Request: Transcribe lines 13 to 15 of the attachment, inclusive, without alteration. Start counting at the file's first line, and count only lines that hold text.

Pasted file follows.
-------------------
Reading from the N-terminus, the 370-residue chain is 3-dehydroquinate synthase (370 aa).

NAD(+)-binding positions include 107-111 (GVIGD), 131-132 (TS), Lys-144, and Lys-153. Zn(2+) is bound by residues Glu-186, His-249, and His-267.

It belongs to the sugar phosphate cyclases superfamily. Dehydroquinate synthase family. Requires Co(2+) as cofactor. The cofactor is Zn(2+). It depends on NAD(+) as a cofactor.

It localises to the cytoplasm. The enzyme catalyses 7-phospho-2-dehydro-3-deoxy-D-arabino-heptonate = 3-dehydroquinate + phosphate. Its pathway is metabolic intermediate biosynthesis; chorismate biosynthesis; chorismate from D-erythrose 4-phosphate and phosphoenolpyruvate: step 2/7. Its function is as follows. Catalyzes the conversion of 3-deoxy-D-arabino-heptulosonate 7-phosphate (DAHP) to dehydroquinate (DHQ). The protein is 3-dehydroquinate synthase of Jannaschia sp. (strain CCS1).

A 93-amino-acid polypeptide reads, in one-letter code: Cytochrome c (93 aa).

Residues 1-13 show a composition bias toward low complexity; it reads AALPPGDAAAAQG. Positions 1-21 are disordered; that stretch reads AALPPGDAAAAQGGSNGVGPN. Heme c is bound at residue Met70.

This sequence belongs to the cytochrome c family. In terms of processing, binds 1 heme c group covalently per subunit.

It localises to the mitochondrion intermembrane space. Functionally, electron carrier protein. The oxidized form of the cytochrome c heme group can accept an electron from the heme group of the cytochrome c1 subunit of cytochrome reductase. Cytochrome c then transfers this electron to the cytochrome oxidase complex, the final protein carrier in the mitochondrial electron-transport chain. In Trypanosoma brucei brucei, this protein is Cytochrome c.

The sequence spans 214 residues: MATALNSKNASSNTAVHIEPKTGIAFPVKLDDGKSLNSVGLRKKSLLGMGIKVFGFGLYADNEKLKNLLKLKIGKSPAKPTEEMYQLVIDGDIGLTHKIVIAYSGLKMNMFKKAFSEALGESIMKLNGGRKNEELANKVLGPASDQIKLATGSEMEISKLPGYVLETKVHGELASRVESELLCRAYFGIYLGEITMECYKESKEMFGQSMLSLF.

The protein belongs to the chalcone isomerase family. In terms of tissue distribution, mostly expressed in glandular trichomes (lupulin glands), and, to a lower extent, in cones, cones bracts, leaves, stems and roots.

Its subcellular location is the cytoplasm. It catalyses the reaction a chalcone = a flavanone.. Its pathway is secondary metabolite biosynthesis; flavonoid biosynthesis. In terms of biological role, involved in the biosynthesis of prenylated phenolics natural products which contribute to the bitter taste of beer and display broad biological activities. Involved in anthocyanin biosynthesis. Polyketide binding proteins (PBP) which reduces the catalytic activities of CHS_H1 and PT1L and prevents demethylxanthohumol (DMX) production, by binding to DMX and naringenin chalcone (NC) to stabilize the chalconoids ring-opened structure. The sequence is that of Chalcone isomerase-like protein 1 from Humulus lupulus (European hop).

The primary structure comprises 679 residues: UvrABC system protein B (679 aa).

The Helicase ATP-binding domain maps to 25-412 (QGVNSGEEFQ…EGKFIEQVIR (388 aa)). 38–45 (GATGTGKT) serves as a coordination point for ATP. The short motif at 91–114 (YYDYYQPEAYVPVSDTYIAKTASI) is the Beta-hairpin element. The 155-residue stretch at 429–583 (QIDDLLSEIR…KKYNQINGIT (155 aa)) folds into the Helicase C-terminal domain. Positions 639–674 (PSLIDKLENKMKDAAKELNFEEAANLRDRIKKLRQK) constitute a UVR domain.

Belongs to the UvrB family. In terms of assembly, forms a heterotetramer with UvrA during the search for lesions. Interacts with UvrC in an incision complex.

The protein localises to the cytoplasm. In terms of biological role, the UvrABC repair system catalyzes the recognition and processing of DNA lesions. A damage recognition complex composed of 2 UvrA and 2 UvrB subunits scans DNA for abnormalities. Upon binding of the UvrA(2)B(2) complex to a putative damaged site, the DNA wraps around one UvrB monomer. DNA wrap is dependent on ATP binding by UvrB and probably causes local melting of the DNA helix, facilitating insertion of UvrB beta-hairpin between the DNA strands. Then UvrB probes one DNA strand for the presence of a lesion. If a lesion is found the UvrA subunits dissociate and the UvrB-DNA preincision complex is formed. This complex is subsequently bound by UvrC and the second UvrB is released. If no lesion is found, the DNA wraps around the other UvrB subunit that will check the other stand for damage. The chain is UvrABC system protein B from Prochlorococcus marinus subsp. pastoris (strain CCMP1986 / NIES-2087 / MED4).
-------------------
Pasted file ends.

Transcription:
The Helicase ATP-binding domain maps to 25-412 (QGVNSGEEFQ…EGKFIEQVIR (388 aa)). 38–45 (GATGTGKT) serves as a coordination point for ATP. The short motif at 91–114 (YYDYYQPEAYVPVSDTYIAKTASI) is the Beta-hairpin element. The 155-residue stretch at 429–583 (QIDDLLSEIR…KKYNQINGIT (155 aa)) folds into the Helicase C-terminal domain. Positions 639–674 (PSLIDKLENKMKDAAKELNFEEAANLRDRIKKLRQK) constitute a UVR domain.

Belongs to the UvrB family. In terms of assembly, forms a heterotetramer with UvrA during the search for lesions. Interacts with UvrC in an incision complex.

The protein localises to the cytoplasm. In terms of biological role, the UvrABC repair system catalyzes the recognition and processing of DNA lesions. A damage recognition complex composed of 2 UvrA and 2 UvrB subunits scans DNA for abnormalities. Upon binding of the UvrA(2)B(2) complex to a putative damaged site, the DNA wraps around one UvrB monomer. DNA wrap is dependent on ATP binding by UvrB and probably causes local melting of the DNA helix, facilitating insertion of UvrB beta-hairpin between the DNA strands. Then UvrB probes one DNA strand for the presence of a lesion. If a lesion is found the UvrA subunits dissociate and the UvrB-DNA preincision complex is formed. This complex is subsequently bound by UvrC and the second UvrB is released. If no lesion is found, the DNA wraps around the other UvrB subunit that will check the other stand for damage. The chain is UvrABC system protein B from Prochlorococcus marinus subsp. pastoris (strain CCMP1986 / NIES-2087 / MED4).